The lights are on
What new ideas the game brings to the table and how well old ideas are presented.
How good a game looks, taking into account any flaws such as bad collision or pop-up.
Does the game’s music and sound effects get you involved or do they make you resolve to always play with the volume down?
Basically, the controller to human interface. The less you think about the hunk of plastic in your hands, the better the playability.
Flat out, just how fun the game is to play. The most important factor in rating a game.
Gloomily lit corridors spattered with various molds and blood types snake treacherously toward the heart of Arkham Asylum, each whispering secrets of lunacy and death. The sound of maniacal laughter echoes faintly through these halls, damning all who can hear it, as all are dead men walking regardless of whether they wear pinstripes or badges. The atmosphere established in these confines is taut, yet strangely mesmerizing.
Like BioShock’s underwater dystopia, Arkham Asylum is a place of wonder and inexplicable horror. The demonized Victorian architecture blends seamlessly with a lifetime of comic book history to create a tourist attraction that steals your attention away, and makes you wish you had a camera to preserve the unbelievable imagery. The Asylum isn’t just a backdrop for this twisted tale, it is its tone-setter and driving force. The Asylum pumps just as much excitement into this adventure as the pointy-eared vigilante, Batman, does.
With the Joker seizing control of this establishment, it doesn’t take long for its inmates to be freed from their cells. Impressively, none of these goons feel like standard video game fodder. Developer Rocksteady Studios has gone to great lengths to make all of the inhabitants, be it the inmates or the now-hunted guards, feel like they are living, breathing characters. They converse with one another, interact with Arkham’s geometry, and ultimately create their own self-contained stories. Their scripted behaviors translate to brilliantly devised gameplay cues that dictate how Batman approaches a scenario. Almost all of the encounters bring different twists and challenges that play off the personality traits of the caped crusader.
Some situations allow you to play up your “demon of the night” legacy, by striking from the dark and instilling such a degree of fear into your opponents that they shoot at the shadows and fall right into your traps. Batman’s detective skills are also used in a variety of entertaining ways, such as using his high-tech gadgetry to follow a DNA trail, or employing his perceptive skills (which in turn are yours) to solve the Riddler’s many riddles. Through a beautifully designed melee system, Bruce Wayne’s years of martial arts training are highlighted with brutal efficiency. Even when the odds are stacked against you ten to one, you are empowered with the feeling that you will wipe the floor with them all. The ease with which Batman can counter an attack and retaliate with a teeth-showering blow almost makes him seem like he is at peace on the battlefield.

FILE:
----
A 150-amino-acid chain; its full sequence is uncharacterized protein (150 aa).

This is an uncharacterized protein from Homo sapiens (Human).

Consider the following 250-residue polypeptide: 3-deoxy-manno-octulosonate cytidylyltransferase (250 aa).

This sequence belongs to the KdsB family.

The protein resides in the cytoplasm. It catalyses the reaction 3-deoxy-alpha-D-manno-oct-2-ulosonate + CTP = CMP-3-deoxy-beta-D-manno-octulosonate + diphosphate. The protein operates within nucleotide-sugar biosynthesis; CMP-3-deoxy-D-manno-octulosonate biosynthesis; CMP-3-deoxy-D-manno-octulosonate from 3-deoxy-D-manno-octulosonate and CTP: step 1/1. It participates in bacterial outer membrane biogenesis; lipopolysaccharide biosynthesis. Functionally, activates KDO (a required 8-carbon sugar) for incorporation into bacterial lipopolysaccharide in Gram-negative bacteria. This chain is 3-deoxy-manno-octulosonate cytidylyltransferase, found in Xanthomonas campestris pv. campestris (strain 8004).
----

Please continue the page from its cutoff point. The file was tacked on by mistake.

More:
His “wonderful toys” bring great depth to the navigation of Arkham. Like the Metroid or Zelda games, areas of this fortress are locked off until new gadgets are obtained. Most hold valuable secrets, like experience points for adding new combat abilities to your arsenal and awesome audio recordings delivering the backstory of the Asylum and its inmates. There’s always a good reason to backtrack through this dark place, even if you spend far too much time navigating its ventilation shafts.
The story behind this amazing Batman experience doesn’t evolve much from Joker taking over the Asylum, but it dishes out water cooler moments like they are going out of style. Some play off Batman’s insensitive side, others highlight the rogues’ ability to manipulate him, and a few are sprinkled in as tips of the hat to long-time comic readers.
As clever as many of these moments are (some are in the reality-warping vein of Eternal Darkness), the final confrontation is a major letdown; a good idea gone to waste. In this scene, an outrageous concept is squashed by Batman’s morality. The fight that follows is easily this game’s worst.
Regardless, Batman: Arkham Asylum is this year’s BioShock, not just from the connection established with the world, but from its ability to innovate where new ideas are needed, and moreover, deliver an adventure unlike any other.
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For years, all I ever wanted was a decent Batman game. With its superb blend of action, stealth, survival horror, and Metroid-like exploration, Arkham Asylum finally delivers video games’ equivalent to Batman Begins. Arkham’s greatest success is making you feel the power of the Caped Crusader. Any comic reader can tell you about those awesome moments when it looks like the bad guys are about to do something dastardly then – from out of nowhere – batarangs knock their guns away and Batman single-handedly takes down 20 men. Arkham Asylum is filled with these moments, but now you’re the one kicking guys in the head as you ninja drop from the ceiling, silently picking off criminals one at a time as the rest of the group slowly goes insane with terror. I never got sick of playing with Bruce’s million-dollar gadgets, or fighting armies of Joker’s goons with a battle system that looks so badass Rocksteady wisely threw in a series of challenge rooms just to show it off.